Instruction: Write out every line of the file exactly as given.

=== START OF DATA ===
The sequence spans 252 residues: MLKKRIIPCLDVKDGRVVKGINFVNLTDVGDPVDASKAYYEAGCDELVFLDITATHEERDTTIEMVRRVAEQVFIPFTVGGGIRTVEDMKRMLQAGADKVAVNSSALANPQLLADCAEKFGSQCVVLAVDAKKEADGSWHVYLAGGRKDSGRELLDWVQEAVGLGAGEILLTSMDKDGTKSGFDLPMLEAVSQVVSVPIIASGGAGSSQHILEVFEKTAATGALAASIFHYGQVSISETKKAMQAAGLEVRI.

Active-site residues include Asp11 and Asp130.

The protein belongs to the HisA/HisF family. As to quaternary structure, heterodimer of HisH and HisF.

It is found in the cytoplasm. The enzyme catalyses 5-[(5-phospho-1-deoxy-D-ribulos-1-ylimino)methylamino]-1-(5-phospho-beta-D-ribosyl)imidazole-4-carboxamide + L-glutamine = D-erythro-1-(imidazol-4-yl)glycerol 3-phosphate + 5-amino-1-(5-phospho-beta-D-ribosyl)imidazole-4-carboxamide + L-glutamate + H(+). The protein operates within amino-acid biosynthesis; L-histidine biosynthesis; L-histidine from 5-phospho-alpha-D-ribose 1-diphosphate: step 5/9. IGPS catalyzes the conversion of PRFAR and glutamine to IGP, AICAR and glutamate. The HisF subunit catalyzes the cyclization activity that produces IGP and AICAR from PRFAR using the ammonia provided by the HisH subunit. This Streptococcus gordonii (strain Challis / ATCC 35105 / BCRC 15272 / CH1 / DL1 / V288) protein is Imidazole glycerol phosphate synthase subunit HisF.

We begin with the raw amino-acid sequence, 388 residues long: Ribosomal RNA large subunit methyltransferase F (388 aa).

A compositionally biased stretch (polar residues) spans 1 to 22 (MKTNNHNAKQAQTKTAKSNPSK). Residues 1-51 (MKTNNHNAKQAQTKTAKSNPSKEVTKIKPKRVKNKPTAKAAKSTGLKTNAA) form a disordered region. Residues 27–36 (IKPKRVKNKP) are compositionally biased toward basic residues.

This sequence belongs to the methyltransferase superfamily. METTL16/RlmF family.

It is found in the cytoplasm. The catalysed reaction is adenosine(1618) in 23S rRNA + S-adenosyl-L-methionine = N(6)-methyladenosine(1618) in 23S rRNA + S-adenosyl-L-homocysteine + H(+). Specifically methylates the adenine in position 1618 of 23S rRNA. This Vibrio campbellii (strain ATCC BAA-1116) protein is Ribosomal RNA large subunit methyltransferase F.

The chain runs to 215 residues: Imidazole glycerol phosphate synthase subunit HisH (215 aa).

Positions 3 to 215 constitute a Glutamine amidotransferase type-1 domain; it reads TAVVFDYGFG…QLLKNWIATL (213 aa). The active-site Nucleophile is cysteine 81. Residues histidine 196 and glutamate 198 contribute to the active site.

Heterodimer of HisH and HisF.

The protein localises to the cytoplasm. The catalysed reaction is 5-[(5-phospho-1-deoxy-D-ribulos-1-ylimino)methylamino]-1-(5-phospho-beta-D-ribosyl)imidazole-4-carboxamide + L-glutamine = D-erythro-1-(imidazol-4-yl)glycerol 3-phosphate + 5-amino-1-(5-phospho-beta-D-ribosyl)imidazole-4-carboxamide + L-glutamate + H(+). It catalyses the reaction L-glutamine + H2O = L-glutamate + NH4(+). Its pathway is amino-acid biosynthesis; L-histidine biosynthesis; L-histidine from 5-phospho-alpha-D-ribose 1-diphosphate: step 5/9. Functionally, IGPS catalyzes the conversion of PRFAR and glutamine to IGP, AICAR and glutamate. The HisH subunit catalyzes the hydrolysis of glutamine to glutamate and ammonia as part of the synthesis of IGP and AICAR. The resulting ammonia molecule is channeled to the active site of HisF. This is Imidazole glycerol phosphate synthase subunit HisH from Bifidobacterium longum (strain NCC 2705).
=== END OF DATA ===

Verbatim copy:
The sequence spans 252 residues: MLKKRIIPCLDVKDGRVVKGINFVNLTDVGDPVDASKAYYEAGCDELVFLDITATHEERDTTIEMVRRVAEQVFIPFTVGGGIRTVEDMKRMLQAGADKVAVNSSALANPQLLADCAEKFGSQCVVLAVDAKKEADGSWHVYLAGGRKDSGRELLDWVQEAVGLGAGEILLTSMDKDGTKSGFDLPMLEAVSQVVSVPIIASGGAGSSQHILEVFEKTAATGALAASIFHYGQVSISETKKAMQAAGLEVRI.

Active-site residues include Asp11 and Asp130.

The protein belongs to the HisA/HisF family. As to quaternary structure, heterodimer of HisH and HisF.

It is found in the cytoplasm. The enzyme catalyses 5-[(5-phospho-1-deoxy-D-ribulos-1-ylimino)methylamino]-1-(5-phospho-beta-D-ribosyl)imidazole-4-carboxamide + L-glutamine = D-erythro-1-(imidazol-4-yl)glycerol 3-phosphate + 5-amino-1-(5-phospho-beta-D-ribosyl)imidazole-4-carboxamide + L-glutamate + H(+). The protein operates within amino-acid biosynthesis; L-histidine biosynthesis; L-histidine from 5-phospho-alpha-D-ribose 1-diphosphate: step 5/9. IGPS catalyzes the conversion of PRFAR and glutamine to IGP, AICAR and glutamate. The HisF subunit catalyzes the cyclization activity that produces IGP and AICAR from PRFAR using the ammonia provided by the HisH subunit. This Streptococcus gordonii (strain Challis / ATCC 35105 / BCRC 15272 / CH1 / DL1 / V288) protein is Imidazole glycerol phosphate synthase subunit HisF.

We begin with the raw amino-acid sequence, 388 residues long: Ribosomal RNA large subunit methyltransferase F (388 aa).

A compositionally biased stretch (polar residues) spans 1 to 22 (MKTNNHNAKQAQTKTAKSNPSK). Residues 1-51 (MKTNNHNAKQAQTKTAKSNPSKEVTKIKPKRVKNKPTAKAAKSTGLKTNAA) form a disordered region. Residues 27–36 (IKPKRVKNKP) are compositionally biased toward basic residues.

This sequence belongs to the methyltransferase superfamily. METTL16/RlmF family.

It is found in the cytoplasm. The catalysed reaction is adenosine(1618) in 23S rRNA + S-adenosyl-L-methionine = N(6)-methyladenosine(1618) in 23S rRNA + S-adenosyl-L-homocysteine + H(+). Specifically methylates the adenine in position 1618 of 23S rRNA. This Vibrio campbellii (strain ATCC BAA-1116) protein is Ribosomal RNA large subunit methyltransferase F.

The chain runs to 215 residues: Imidazole glycerol phosphate synthase subunit HisH (215 aa).

Positions 3 to 215 constitute a Glutamine amidotransferase type-1 domain; it reads TAVVFDYGFG…QLLKNWIATL (213 aa). The active-site Nucleophile is cysteine 81. Residues histidine 196 and glutamate 198 contribute to the active site.

Heterodimer of HisH and HisF.

The protein localises to the cytoplasm. The catalysed reaction is 5-[(5-phospho-1-deoxy-D-ribulos-1-ylimino)methylamino]-1-(5-phospho-beta-D-ribosyl)imidazole-4-carboxamide + L-glutamine = D-erythro-1-(imidazol-4-yl)glycerol 3-phosphate + 5-amino-1-(5-phospho-beta-D-ribosyl)imidazole-4-carboxamide + L-glutamate + H(+). It catalyses the reaction L-glutamine + H2O = L-glutamate + NH4(+). Its pathway is amino-acid biosynthesis; L-histidine biosynthesis; L-histidine from 5-phospho-alpha-D-ribose 1-diphosphate: step 5/9. Functionally, IGPS catalyzes the conversion of PRFAR and glutamine to IGP, AICAR and glutamate. The HisH subunit catalyzes the hydrolysis of glutamine to glutamate and ammonia as part of the synthesis of IGP and AICAR. The resulting ammonia molecule is channeled to the active site of HisF. This is Imidazole glycerol phosphate synthase subunit HisH from Bifidobacterium longum (strain NCC 2705).